A not uncommon sight in my studio - bins piled up with warps, spools, general...messiness. While it may look messy to someone else, there is a certain level of organization in the mess. Because I never work on just one project, one warp at a time. My approach to getting everything I do, done, is to have several items that progress, in their turn, depending on a number of factors.
I have always been really good at working to deadlines. I can 'see' my schedule, I have a pretty good idea of what needs to be done next in order to progress efficiently. There are times when I work in batches, collecting things to the point of, say, wet finishing, then doing a big batch of wet finishing. Like I did yesterday.
Doug said he could go pressing today, so yesterday I ran four dozen mats with matching runners, plus the 14 towels I wove last summer, through the washer and dryer. This makes more economical sense than running only a dozen mats through the washer - that's a waste of time, energy and water/electricity. Much more economical/efficient to do two dozen mats at a time.
I tend to go on a warp winding binge. I get into a rhythm, filling boxes or bins with warps to be done later. As I design more colour ways for a particular design, I push myself further out of my comfort zone in terms of the colours I use together. I work from my stash, adding another level of challenge - what can I do with what I have?
Then I tend to weave them off as quickly as I can.
I've gotten good at scheduling. I know how long it takes me to do a task so I have a good idea of what I can accomplish (when I'm not sick) in a given time. Sometimes the available time is just 15 minutes. What can I accomplish in 15 minutes? I can wind bobbins. Pull colours for another warp. Clean up. Make up a yarn order. I don't ever say "oh I only have 15 minutes - not enough time to do anything productive". Those 15 minutes here and there can add up. I can even weave a place mat and a half in 15 minutes. I can wind a mat warp in 20. How do I know? Because I pay attention to such things.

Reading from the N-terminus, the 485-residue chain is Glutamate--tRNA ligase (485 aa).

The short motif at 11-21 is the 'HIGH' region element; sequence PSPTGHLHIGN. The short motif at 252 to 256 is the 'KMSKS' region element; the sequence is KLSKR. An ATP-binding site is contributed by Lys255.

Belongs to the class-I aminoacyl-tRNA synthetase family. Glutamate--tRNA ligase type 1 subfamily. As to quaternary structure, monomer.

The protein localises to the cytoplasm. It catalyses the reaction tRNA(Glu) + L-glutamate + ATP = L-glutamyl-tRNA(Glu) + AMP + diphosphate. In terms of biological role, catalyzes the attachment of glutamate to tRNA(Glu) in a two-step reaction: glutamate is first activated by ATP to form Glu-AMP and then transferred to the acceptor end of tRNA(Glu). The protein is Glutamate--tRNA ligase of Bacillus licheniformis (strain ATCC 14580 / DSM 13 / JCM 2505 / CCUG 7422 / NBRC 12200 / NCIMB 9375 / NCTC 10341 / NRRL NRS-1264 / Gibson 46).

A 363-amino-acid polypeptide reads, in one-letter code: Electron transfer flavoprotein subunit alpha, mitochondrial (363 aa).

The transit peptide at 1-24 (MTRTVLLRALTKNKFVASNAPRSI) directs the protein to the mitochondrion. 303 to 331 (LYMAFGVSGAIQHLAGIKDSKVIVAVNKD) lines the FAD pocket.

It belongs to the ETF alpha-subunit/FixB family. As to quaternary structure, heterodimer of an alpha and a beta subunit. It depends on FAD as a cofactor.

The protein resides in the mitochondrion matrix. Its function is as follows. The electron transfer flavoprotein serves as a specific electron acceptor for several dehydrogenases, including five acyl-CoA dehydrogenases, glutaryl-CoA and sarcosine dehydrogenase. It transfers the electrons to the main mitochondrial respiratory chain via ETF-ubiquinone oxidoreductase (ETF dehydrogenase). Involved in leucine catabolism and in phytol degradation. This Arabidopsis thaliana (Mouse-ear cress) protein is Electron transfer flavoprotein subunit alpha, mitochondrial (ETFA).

I don't watch the clock to see when I can stop working. I watch the clock to see how much time I have and what I can fit into that time period.
A friend has told me that I get more done when I'm having a bad day than she gets done when she is having a good day. But she does different things than what I do. It's never a good idea to compare yourself to someone else because you never know what is really going on beneath the surface.
What I do say is that if you like my results, you might like to take a look at my processes. Because what I do and how I do it is no secret.
I also do a lot of my thinking when I am in the studio, working when only surface attention is required. People frequently tell me that they can't make more than one of anything because they get bored. I never get bored when I'm weaving and I almost always make multiples. I get into the zone and weaving becomes a kind of working meditation for me.
My problem is that as I age and find my body wearing out I still think I'm 35 with all the energy and enthusiasm of that 35 year old. Well, I still have the enthusiasm, which is part of the problem. I'm slowing down, my energy isn't the same as it was 30 mumble years ago.
But I hope that as I enter my 7th decade in a couple of years that I can at the very least retain my enthusiasm without becoming frustrated at my reduced energy levels...